A very nice article in the New York Times today about Edison and the ways in which technological history gets (re)written by the victors: Edison…. In this case, Matt Richtel describes a voice recording recently discovered that predates Edison’s invention of the phonograph by 2 decades:
Édouard-Léon Scott de Martinville has certainly been obscure, at least until now. Researchers say that in April 1860, the Parisian tinkerer used a device called a phonautograph to make visual recordings of a woman singing “Au Clair de la Lune.” That was 17 years before Thomas Edison received a patent for the phonograph, and 28 years before his technology was used to capture and play back a piece of a section of a Handel oratorio.
Of course, it follows a similar pattern with Edison’s light bulb, the patent for which was turned down as too similar to one filed almost 40 years earlier (in 1845) by J.W. Starr.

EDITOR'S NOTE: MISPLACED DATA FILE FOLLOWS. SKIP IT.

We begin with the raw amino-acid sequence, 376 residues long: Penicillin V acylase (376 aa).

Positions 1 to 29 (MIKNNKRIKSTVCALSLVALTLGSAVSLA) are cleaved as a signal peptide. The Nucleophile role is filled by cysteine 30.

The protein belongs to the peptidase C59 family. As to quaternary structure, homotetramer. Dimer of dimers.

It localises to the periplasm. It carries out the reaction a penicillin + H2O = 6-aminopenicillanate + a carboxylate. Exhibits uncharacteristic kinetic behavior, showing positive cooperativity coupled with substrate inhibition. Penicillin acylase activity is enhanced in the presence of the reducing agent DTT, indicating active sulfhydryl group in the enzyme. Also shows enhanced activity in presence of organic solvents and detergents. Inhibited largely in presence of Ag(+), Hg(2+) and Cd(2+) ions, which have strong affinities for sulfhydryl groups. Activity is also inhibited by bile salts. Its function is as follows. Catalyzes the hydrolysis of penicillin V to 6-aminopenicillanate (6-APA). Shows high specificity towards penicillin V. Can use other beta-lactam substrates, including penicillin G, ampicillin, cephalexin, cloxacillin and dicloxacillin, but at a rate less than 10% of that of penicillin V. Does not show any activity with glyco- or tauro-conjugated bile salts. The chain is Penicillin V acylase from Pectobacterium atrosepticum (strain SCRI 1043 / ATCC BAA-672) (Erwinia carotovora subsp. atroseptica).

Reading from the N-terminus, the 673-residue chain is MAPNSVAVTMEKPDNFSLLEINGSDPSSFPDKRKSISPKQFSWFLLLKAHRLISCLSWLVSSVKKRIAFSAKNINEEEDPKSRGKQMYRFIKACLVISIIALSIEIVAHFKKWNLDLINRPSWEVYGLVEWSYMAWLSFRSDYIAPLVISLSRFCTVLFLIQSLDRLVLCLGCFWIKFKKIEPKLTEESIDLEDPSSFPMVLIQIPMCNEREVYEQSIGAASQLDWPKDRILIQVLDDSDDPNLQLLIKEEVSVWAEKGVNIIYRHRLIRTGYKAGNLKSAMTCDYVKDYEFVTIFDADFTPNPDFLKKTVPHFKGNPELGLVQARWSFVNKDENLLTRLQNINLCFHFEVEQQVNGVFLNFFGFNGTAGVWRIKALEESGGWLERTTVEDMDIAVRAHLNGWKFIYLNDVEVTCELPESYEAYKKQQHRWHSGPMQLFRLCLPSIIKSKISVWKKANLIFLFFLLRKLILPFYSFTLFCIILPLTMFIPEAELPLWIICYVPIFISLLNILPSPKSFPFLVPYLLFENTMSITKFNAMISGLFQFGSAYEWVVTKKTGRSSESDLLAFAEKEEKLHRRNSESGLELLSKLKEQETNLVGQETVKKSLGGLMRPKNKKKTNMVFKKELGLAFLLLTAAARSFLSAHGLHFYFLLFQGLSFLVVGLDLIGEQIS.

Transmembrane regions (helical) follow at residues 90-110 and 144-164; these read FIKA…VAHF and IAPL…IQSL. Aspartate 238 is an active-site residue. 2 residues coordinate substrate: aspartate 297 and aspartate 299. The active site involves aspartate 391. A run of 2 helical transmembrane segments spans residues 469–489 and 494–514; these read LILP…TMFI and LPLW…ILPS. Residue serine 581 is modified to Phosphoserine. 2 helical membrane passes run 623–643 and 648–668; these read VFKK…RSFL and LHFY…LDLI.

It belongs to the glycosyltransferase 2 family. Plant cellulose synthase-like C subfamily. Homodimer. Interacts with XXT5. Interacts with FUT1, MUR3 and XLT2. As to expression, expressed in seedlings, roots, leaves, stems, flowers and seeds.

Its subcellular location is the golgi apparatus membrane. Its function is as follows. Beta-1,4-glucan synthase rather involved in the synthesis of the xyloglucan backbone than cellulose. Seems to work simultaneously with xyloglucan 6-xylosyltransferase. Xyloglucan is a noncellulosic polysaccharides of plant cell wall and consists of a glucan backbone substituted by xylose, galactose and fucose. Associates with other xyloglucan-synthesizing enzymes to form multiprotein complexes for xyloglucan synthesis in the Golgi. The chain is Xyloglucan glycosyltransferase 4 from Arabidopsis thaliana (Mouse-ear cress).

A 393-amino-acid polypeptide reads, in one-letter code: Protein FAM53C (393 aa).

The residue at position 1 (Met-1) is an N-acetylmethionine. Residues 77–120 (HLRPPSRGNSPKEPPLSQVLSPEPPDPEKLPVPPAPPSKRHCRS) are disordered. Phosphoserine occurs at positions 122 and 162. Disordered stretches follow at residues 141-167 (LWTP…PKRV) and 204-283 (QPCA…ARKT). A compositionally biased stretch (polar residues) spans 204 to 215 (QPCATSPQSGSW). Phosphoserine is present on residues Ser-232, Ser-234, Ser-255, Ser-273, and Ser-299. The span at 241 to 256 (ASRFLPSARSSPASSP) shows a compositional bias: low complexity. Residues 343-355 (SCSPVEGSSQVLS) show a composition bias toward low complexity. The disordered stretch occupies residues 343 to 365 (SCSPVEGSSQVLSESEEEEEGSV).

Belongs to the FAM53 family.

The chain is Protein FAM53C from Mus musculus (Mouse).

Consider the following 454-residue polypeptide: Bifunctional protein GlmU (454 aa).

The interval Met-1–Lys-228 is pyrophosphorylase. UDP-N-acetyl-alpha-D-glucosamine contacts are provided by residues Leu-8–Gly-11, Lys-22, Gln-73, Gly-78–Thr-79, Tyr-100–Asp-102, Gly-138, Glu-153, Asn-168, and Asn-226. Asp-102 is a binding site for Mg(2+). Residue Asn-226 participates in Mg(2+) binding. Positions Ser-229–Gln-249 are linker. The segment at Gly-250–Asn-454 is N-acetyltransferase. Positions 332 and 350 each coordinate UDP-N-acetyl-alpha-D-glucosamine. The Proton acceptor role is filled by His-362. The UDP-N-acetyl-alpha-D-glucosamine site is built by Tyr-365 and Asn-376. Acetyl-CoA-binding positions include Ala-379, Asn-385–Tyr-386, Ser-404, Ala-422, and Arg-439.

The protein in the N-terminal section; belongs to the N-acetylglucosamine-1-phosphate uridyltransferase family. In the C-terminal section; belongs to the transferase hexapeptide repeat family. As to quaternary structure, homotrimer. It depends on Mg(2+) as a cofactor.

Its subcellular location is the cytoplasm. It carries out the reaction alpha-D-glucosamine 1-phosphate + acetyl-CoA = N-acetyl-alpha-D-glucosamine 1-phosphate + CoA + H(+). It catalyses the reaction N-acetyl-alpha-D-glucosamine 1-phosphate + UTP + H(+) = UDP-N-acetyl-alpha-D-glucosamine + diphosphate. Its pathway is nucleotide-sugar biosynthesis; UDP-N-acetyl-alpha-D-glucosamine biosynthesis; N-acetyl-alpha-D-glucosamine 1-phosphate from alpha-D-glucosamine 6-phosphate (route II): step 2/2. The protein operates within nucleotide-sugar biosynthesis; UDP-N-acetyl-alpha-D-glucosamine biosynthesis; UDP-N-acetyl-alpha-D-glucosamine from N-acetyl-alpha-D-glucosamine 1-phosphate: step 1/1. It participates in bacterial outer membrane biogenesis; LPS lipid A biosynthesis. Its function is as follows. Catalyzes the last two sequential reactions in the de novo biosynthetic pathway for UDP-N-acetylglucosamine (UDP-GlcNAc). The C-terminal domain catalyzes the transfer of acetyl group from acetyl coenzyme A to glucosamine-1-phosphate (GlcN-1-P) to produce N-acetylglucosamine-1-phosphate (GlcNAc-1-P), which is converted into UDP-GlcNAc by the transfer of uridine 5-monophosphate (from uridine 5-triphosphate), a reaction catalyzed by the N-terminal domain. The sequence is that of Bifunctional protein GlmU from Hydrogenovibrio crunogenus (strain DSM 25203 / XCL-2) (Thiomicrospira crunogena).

Insightfully, Richtel recognizes that "Whom we credit with an invention often has less to do with who came up with an idea, and more to do with who translated it into something usable, accessible, commercial." This is, after all, the definition of innovation: the exploitation of a novel idea.
The danger in pursuing "inventors" is that, while historians might be interested solely in understanding the facts of what happened when, too many others are interested in replicating the feats of these "inventors." If all we care about is who came up with the idea first then we miss invaluable lessons about what it takes to translate that idea "into something usable, accessible, commercial," which is the bigger challenge.